It is therefore not surprising that the distribution parameters obtained by fitting MB curves are, compared to TEM results, the best at room temperature and are the worst at 100 K (see Table 1). Because of anisotropy deviation effect, the Langevin law is less and less relevant as soon as temperature decreases. Because experimental MB curves are slightly shifted up when temperature increases, which does not correspond to what is expected for the Langevin law, LDF which uses the Langevin law gives irrelevant size distribution results to fit to the data. Indeed, when the temperature decreases, the median radius is artificially decreased and is artificially increased to compensate the difference between theory and experiments.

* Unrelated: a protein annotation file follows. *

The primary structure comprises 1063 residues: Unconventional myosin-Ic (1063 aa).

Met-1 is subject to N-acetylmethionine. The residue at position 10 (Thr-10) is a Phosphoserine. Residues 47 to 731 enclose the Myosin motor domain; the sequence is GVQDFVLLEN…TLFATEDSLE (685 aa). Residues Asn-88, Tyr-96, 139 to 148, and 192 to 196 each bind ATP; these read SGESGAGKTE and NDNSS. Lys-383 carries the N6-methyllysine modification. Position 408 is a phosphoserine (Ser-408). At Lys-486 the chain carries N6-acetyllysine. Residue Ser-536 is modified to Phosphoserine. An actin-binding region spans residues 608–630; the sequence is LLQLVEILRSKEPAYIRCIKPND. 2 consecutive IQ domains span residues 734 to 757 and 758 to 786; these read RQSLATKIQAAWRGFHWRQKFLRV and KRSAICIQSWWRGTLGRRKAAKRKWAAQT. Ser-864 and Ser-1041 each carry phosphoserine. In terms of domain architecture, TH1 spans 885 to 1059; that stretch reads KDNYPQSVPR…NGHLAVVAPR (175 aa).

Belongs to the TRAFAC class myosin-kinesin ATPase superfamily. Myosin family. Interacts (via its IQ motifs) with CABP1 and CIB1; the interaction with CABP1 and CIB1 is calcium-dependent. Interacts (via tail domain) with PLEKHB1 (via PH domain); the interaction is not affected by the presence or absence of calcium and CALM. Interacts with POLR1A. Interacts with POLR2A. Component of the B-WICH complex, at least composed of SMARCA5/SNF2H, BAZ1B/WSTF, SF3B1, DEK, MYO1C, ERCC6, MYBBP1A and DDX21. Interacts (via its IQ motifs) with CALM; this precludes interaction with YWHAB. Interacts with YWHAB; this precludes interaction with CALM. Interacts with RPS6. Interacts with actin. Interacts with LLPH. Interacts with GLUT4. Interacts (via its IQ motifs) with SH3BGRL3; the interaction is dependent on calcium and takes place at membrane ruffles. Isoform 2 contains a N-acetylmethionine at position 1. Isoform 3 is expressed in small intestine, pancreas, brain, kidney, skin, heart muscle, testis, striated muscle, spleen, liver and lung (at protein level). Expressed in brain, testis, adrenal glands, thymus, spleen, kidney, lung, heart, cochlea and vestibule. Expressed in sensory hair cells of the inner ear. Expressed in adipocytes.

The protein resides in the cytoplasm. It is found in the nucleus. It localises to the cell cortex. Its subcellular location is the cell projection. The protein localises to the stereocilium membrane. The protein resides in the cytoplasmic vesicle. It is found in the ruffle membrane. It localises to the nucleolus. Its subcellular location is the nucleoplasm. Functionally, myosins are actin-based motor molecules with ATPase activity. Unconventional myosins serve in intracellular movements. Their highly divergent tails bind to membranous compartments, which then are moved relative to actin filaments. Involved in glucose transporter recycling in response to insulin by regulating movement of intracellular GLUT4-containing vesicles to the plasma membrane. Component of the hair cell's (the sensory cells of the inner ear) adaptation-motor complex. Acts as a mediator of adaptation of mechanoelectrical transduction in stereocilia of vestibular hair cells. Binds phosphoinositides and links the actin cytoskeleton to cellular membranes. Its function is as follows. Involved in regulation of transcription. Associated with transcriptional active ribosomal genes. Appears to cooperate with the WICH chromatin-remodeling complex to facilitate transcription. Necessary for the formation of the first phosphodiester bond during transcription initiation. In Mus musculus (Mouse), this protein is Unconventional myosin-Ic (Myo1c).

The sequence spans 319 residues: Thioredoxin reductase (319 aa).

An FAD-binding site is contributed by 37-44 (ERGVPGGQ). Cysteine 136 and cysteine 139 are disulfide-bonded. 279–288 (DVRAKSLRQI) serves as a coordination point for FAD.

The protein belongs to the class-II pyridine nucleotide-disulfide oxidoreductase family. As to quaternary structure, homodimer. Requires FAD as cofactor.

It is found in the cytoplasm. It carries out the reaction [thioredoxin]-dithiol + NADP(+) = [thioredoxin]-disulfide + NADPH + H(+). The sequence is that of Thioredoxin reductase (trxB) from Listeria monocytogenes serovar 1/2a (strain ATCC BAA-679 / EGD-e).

In liquid water, since all the studied NPs have a radius , their magnetic moment is not blocked thanks to Brown relaxation (see Section 1.2). It would thus be expected that, when , Brown relaxation would allow anisotropy axis alignment with magnetic induction. In this hypothesis, no temperature deviation would be expected anymore. In fact, a temperature dependence of and parameters is still observed when (see Table 1). This result shows that temperature deviation will occur as soon as anisotropy energy is not taken into account in the Boltzmann statistics, no matter if only Néel relaxation is present or if Brown relaxation also exists. Indeed, Brown relaxation allows to reach global sample magnetization equilibrium faster but this equilibrium is only determined by magnetic, anisotropy, and thermal energies. Thus, only criterion is important to determine if a deviation from the Langevin law will be observed or not. Calculations have shown that even at 300 K, there are still 6% NPs satisfying criterion for S3 and 5% for S4 (25% and 20%, respectively, according to ZFC values) which explains why there is still an effect of temperature on the values of and obtained by fitting MB curves when . In conclusion, care must be taken in future studies: size distribution must be estimated with a MB curve on a liquid sample at room temperature (or even higher) to minimize the deviation from the Langevin law caused by anisotropy.